I live in San Francisco and was born and raised in the Bay Area. I love California and more specifically I love living in the bay. I'm the youngest of three daughters. I love arts and crafts, (non-choreographed) dancing, camping, making and eating grilled cheese, storytelling, and riding my bike around the city. I love to meet new people and making new friends :)I studied business, accounting, and finance in college and took a job with Deloitte right out of college, but now I work in fashion...! It's a bit of a change but ultimately I still use my financial background every day, just in a different way. Working in fashion is really fun, and I'm lucky to work for a brand that I really believe in. We have a very positive, inclusive community of employees and customers and in fashion, that feels really unique and special.
Did you ever feel like leadership wasn’t an option for you?
To be honest, I've always felt like I could be a leader. I feel grateful for the confidence I've had since I was a young child. I thank my mom for always encouraging me to do what I want and not be influenced by others. She also encouraged me to do what I can to help others, and for me, that has meant using my voice and confidence to lift up others.
So were you always interested in getting involved in politics?
Getting into politics is a relatively new idea for me. I've only started thinking about this in a serious way within the last few years. I wasn't one of the kids who wanted to be president when they grew up 😉
I've always been passionate about helping others and giving a voice to people who don't have one. For a long time that meant volunteer work and other things like that, but recently I've felt that I likely can have a bigger impact if I get involved in the organizations that make the rules and dictate how our communities run. That's ultimately what piqued my interest in getting involved in politics!
What makes you the most nervous about taking those first steps?
Of course, I am afraid of losing. I think everyone who runs for office has a fear of losing even if we know that the process will still be a learning experience. You can't help but feel that it would be disappointing and frustrating to lose a race you put so much effort into.
Second, I am afraid of some of the more subversive tendencies of politics and the thought of people digging for dirt on me is scary.
On the flipside, what excites you about it all?
The most exciting part will be just doing it! She Should Run taught me that running for elected office is achievable for basically anyone, and the more I've pursued it, the more excited I get!
What made you apply to the Virtual Cohort?
I've been thinking about running for office for the last few years, but I really had no idea where to start or what being an elected official would really entail. I didn't have any resources or way to learn about how I could someday make this happen for myself.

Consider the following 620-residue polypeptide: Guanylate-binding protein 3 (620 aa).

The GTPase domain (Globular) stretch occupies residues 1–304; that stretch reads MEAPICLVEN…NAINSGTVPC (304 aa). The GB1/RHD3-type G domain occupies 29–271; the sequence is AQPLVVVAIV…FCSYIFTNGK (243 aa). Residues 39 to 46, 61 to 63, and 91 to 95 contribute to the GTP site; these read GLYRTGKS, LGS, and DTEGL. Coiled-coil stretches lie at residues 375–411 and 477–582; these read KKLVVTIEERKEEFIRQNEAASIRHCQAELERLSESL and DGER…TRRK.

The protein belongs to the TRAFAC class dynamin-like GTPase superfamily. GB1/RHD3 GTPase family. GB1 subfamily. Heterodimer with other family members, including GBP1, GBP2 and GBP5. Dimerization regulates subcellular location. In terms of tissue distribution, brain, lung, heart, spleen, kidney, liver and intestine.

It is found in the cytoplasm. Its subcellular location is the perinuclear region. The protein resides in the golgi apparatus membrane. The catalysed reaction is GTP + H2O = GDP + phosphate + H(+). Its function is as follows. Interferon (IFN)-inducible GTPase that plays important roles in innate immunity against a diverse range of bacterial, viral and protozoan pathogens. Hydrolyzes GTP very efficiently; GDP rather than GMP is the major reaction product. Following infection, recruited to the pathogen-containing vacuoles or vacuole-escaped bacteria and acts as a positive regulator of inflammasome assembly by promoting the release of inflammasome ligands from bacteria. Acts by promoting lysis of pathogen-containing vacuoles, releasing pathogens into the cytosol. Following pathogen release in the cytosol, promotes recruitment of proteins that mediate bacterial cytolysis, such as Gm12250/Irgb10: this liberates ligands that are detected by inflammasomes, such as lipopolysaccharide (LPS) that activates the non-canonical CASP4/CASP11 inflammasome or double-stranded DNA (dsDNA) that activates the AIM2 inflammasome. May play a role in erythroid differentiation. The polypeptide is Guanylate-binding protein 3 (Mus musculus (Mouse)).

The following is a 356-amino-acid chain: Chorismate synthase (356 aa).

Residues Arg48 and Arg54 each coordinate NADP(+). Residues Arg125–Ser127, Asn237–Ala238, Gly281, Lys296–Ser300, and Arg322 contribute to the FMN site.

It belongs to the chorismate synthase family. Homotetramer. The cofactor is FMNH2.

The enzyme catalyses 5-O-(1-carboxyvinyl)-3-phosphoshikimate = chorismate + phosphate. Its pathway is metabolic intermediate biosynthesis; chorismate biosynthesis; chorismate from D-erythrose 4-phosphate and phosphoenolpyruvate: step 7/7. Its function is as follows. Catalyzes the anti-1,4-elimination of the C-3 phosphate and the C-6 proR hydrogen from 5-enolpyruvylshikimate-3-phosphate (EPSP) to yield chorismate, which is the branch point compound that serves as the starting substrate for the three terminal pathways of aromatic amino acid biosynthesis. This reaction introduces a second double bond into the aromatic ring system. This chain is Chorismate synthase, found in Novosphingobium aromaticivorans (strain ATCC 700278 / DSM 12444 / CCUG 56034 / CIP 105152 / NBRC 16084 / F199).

I had heard about She Should Run and knew that they had some online tools and materials. Then I noticed that they had this virtual program which would work with my schedule, and figured I would just give it a shot and apply. I did an interview and then was accepted into the program!
Have you had an ‘a-ha’ moment in your life where you realized you CAN do this?
Before starting the Virtual Cohort, I looked at it as a way to get more information about what running for office would entail and maybe some tips on what to do and what not to do. It is SO. MUCH. MORE. than that!
After meeting the other women in the program, I realized I definitely CAN do this, it's just a matter of getting organized. And I consider myself a fairly organized person so I was like, oh ok, you do these things and that's it, you're running for office. It suddenly seemed so simple and achievable.
Who is a woman in your life that you think should run for office and why?
I hadn't really thought about this until now, but I do think my mom would be a great candidate. She's a good listener and very even-keeled. She's objective and fair. She also cares deeply for other people and does what she can to make her community better. I think all those things are really important traits to have as a political leader!
Why do you think it's important for women to step up and get involved in politics?
I think women have a different perspective than men. And for that reason, it's important to have a woman's input when important decisions are made. To me, equality is women having an equal voice and an equal seat at the table. We have to have more women in elected office if we want women's perspectives to be properly considered.
It's nice to be nice 🙂
Read more about Modcloth’s partnership with She Should Run and get some additional insight into Janine’s Virtual Cohort Experience.